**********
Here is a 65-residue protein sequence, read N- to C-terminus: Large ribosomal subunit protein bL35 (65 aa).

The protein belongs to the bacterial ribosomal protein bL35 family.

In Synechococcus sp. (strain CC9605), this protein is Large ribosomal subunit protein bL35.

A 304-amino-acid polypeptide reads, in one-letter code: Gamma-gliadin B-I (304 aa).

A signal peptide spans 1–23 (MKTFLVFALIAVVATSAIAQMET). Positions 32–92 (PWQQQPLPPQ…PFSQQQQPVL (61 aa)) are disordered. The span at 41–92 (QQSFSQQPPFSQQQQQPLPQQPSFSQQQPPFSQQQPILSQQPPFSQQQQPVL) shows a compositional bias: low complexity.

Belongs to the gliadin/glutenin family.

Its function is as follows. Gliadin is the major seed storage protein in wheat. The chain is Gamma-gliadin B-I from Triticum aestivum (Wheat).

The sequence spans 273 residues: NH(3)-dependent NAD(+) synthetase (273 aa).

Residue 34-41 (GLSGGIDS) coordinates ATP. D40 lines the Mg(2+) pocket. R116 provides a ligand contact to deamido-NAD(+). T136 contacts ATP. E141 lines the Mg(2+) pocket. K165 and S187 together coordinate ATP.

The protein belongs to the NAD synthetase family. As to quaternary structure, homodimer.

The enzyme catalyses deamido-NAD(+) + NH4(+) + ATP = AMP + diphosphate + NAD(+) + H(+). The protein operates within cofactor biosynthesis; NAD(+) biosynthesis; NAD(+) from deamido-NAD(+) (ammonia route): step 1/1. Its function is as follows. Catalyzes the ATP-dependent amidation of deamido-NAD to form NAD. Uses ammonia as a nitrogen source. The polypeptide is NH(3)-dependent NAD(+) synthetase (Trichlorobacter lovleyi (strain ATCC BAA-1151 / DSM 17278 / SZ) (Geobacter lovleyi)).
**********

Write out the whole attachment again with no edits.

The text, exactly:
Here is a 65-residue protein sequence, read N- to C-terminus: Large ribosomal subunit protein bL35 (65 aa).

The protein belongs to the bacterial ribosomal protein bL35 family.

In Synechococcus sp. (strain CC9605), this protein is Large ribosomal subunit protein bL35.

A 304-amino-acid polypeptide reads, in one-letter code: Gamma-gliadin B-I (304 aa).

A signal peptide spans 1–23 (MKTFLVFALIAVVATSAIAQMET). Positions 32–92 (PWQQQPLPPQ…PFSQQQQPVL (61 aa)) are disordered. The span at 41–92 (QQSFSQQPPFSQQQQQPLPQQPSFSQQQPPFSQQQPILSQQPPFSQQQQPVL) shows a compositional bias: low complexity.

Belongs to the gliadin/glutenin family.

Its function is as follows. Gliadin is the major seed storage protein in wheat. The chain is Gamma-gliadin B-I from Triticum aestivum (Wheat).

The sequence spans 273 residues: NH(3)-dependent NAD(+) synthetase (273 aa).

Residue 34-41 (GLSGGIDS) coordinates ATP. D40 lines the Mg(2+) pocket. R116 provides a ligand contact to deamido-NAD(+). T136 contacts ATP. E141 lines the Mg(2+) pocket. K165 and S187 together coordinate ATP.

The protein belongs to the NAD synthetase family. As to quaternary structure, homodimer.

The enzyme catalyses deamido-NAD(+) + NH4(+) + ATP = AMP + diphosphate + NAD(+) + H(+). The protein operates within cofactor biosynthesis; NAD(+) biosynthesis; NAD(+) from deamido-NAD(+) (ammonia route): step 1/1. Its function is as follows. Catalyzes the ATP-dependent amidation of deamido-NAD to form NAD. Uses ammonia as a nitrogen source. The polypeptide is NH(3)-dependent NAD(+) synthetase (Trichlorobacter lovleyi (strain ATCC BAA-1151 / DSM 17278 / SZ) (Geobacter lovleyi)).